Somehow I got through the weekend but for the first time in weeks, I was eager to get to the office on Monday. I’d watched all week, her and her different faces, and now here I was. I was going to do it. Today. I couldn’t contain my impatience as I waited for five to five, and snapped at everyone. Even the bank manager when he rang. While I waited, and pretended I was doing something constructive, I ran words through my head. What could I say to her? Or more particularly, what could I say without sounding like I needed a shrink?
By the time it got to half four, I’d drunk all the coffee in the place and was seriously considering taking up smoking. My hands were shaking so badly, they looked blurred and I still hadn’t worked out what to say. Did I mention I’m hopeless at talking to women, about anything? I am, utterly hopeless. My throat freezes up, my ears burn and I start to stammer like an idiot. That secretary I had to let go? Male. I get the lads in the yard to deal with all the female customers, and they’re quite happy to. Everyone tells me I should talk to women as friends, not aliens. But the last time I got together with my mates, we spent several hours arguing which was cooler, Klingon Bird of Prey or Millennium Falcon? Try that once or twice with a girl, stammer it out and watch the way their eyes glaze over, you soon learn to stop.
This time, I was going to do it. No way I could get through another weekend without the thought I’d at least tried to talk to her. I decided to wait outside, so I wouldn’t miss her. Not that I could have done. When she came, she was tall and willowy, blonde bombshell style. Claudia Schiffer would have slid into insignificant plainness next to her. She came along the street, walking like she owned it with that little sway to her hips as though some great tune was bopping through her head. She stopped at the bench and now was my chance. Only my legs were jelly and my mind was utterly blank.
She curled a lock of her hair behind an ear and glanced up at my office window. A little frown marred her perfect forehead. Not because I wasn’t there, surely. She turned away and dug in her handbag for her mobile.
When the vibration started in my pocket I almost leapt out of my skin. Then the ringtone played out, only it wasn’t a ringtone I’d ever had on my phone. Every Little Thing She Does is Magic.
I fumbled my mobile out of my pocket and picked up, just as Sting was telling me about losing his nerve. You and me both mate.
Her voice was soft honey in my ear, somehow like I’d known it would be. ‘Hello, Jim.’
I almost dropped the phone again, but I was watching her as she walked away, her voice echoing in my ear as she turned and smiled. When I lifted the phone up again, she’d disconnected. I ran after her, a few hesitant steps, but then she reached the entrance to the tube and was lost in the usual end-of-day crush.
Commuters buffeted me and muttered under their breath as I stood like an idiot at the top of the steps. The phone went again. Same song, different line—Sting asking why he was alone—but it cut off before I could answer it.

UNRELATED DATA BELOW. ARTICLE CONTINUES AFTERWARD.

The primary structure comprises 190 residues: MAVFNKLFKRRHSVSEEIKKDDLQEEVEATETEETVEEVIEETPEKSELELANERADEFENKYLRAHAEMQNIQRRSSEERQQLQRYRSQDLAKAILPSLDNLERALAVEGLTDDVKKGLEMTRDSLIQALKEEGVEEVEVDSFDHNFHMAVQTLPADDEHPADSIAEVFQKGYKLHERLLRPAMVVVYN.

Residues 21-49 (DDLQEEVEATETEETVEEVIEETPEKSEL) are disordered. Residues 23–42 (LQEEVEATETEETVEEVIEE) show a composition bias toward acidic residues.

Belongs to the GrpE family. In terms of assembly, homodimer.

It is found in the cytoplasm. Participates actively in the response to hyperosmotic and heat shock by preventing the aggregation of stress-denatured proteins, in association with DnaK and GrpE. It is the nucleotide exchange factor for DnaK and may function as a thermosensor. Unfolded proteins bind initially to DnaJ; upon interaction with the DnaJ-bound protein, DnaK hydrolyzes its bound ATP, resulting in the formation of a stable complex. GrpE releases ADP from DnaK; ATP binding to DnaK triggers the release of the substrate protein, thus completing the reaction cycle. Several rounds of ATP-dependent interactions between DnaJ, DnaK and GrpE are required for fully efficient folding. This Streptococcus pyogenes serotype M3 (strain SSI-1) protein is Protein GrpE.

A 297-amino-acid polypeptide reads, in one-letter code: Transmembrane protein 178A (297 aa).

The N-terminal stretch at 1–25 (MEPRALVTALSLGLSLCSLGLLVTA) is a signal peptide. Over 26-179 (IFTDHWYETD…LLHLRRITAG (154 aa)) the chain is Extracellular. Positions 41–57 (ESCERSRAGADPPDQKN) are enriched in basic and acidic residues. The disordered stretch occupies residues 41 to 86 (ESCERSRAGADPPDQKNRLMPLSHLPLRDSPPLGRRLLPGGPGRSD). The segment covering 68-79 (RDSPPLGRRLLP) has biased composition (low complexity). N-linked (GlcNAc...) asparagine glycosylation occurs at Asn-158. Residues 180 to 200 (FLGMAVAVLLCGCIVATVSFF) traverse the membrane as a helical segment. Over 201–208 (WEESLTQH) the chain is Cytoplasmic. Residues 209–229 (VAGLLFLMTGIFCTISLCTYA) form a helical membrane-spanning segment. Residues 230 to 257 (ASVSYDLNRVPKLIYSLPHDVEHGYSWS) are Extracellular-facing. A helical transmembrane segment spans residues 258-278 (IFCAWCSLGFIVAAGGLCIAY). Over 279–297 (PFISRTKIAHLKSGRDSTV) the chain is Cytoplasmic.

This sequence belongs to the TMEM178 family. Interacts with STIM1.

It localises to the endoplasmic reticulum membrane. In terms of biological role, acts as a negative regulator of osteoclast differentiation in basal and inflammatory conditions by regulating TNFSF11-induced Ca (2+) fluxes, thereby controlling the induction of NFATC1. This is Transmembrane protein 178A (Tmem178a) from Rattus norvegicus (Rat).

Good question, Sting. Bloody good question. Why am I alone? I took what little courage I had and plunged down the steps after her. The concourse was packed, naturally. Heaving with commuters, with tourists returning to their hotels, flustered women with their kids off school for the holidays. Which line would she go on? District or Piccadilly? And which direction?
I looked down at the phone. Missed call. I pushed the button to return it, wondering if I’d manage to gather the nerve to speak when she answered. I knew which way she’d gone almost immediately. Sting’s voice echoed up the tunnel, resolving to call her up quite a lot indeed, which was odd because usually I couldn’t get my mobile to work for love nor money once I was in there.
The ticket office had a line by it, as always. It would take roughly a thousand years to get a ticket that way, and the machines were no better.
She picked up on the other end of the phone. ‘Are you coming then, Jim?’ Her voice in my ear galvanised me, crystallized everything inside to one hard lump of ‘screw it’. I had nothing to lose but my sanity.
I jumped the barrier, ignored the shouts behind and barrelled my way down the tunnel. I still couldn’t see her and by now she was all I could think of. Her soft, honey voice, the way she walked, wondering what she’d look like tomorrow. A warm rush of air greeted me at the bottom, the whoosh of a train arriving, the sudden throng of people pushing against me, getting off, trying to get home. Back to their normal little lives, their families, their dinner, the telly. Normal little lives that were still a billion times better than mine, because they had someone to share it with. A young couple got off, laughing together, and the way they looked at each other, the shine in their eyes, speared me.
I couldn’t see her anywhere but she had to be on the train—there was nowhere else for her to go. I squeezed on just before the doors shut and stared at my phone. It wouldn’t work down here, no way it could. I pushed the button anyway.